L'Allegro, Il Penseroso, Comus, and Lycidas

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Good Press, 29 nov 2019 - 127 pagina's
"L'Allegro, Il Penseroso, Comus, and Lycidas" by John Milton is a captivating collection of four poetic masterpieces that showcase Milton's profound artistry and versatility. "L'Allegro" celebrates the joyous and lively aspects of life, while "Il Penseroso" explores the contemplative and meditative side of human nature. "Comus" presents a delightful masque with themes of virtue and temptation, and "Lycidas" mourns the loss of a friend, blending elegy with pastoral beauty. Milton's poetic brilliance shines through in these timeless works, offering readers an enriching experience of both the joys and sorrows of human existence.

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Over de auteur (2019)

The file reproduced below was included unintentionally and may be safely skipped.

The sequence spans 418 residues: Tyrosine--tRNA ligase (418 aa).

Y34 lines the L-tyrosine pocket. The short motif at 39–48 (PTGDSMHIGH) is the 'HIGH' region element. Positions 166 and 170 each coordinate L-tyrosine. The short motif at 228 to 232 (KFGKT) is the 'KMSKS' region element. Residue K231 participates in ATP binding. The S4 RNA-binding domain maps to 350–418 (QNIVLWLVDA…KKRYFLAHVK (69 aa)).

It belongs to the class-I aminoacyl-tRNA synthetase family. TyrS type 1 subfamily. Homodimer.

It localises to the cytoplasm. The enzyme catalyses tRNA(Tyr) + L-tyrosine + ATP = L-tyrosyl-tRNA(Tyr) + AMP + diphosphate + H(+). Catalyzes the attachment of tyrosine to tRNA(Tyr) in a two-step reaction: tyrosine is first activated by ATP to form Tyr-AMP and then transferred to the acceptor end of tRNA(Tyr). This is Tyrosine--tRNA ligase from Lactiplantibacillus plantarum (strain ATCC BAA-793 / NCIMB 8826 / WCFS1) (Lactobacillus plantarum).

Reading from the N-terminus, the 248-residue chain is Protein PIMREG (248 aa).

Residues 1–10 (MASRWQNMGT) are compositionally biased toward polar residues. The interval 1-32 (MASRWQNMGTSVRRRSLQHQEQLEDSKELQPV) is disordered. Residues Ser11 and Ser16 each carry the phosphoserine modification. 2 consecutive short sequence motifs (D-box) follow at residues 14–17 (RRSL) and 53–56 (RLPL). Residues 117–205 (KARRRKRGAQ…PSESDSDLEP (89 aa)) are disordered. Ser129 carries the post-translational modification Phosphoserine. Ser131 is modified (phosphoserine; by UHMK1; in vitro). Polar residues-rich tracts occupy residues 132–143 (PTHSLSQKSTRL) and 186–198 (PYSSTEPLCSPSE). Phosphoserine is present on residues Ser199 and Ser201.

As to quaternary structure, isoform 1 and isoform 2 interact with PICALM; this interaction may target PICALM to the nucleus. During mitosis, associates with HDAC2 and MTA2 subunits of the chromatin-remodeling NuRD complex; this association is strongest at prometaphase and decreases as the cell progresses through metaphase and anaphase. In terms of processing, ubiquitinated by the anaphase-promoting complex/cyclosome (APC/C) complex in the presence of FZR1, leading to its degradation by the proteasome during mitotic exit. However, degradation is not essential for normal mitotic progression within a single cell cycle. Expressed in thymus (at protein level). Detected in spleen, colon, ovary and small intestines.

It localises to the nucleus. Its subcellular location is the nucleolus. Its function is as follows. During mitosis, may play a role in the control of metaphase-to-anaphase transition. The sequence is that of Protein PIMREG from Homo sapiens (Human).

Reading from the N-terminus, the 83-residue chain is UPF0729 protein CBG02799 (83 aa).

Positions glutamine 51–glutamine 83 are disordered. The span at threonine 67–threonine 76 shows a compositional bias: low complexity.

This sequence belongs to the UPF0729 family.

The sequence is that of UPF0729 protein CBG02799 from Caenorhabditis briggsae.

John Milton, English scholar and classical poet, is one of the major figures of Western literature. He was born in 1608 into a prosperous London family. By the age of 17, he was proficient in Latin, Greek, and Hebrew. Milton attended Cambridge University, earning a B.A. and an M.A. before secluding himself for five years to read, write and study on his own. It is believed that Milton read everything that had been published in Latin, Greek, and English. He was considered one of the most educated men of his time. Milton also had a reputation as a radical. After his own wife left him early in their marriage, Milton published an unpopular treatise supporting divorce in the case of incompatibility. Milton was also a vocal supporter of Oliver Cromwell and worked for him. Milton's first work, Lycidas, an elegy on the death of a classmate, was published in 1632, and he had numerous works published in the ensuing years, including Pastoral and Areopagitica. His Christian epic poem, Paradise Lost, which traced humanity's fall from divine grace, appeared in 1667, assuring his place as one of the finest non-dramatic poet of the Renaissance Age. Milton went blind at the age of 43 from the incredible strain he placed on his eyes. Amazingly, Paradise Lost and his other major works, Paradise Regained and Samson Agonistes, were composed after the lost of his sight. These major works were painstakingly and slowly dictated to secretaries. John Milton died in 1674.

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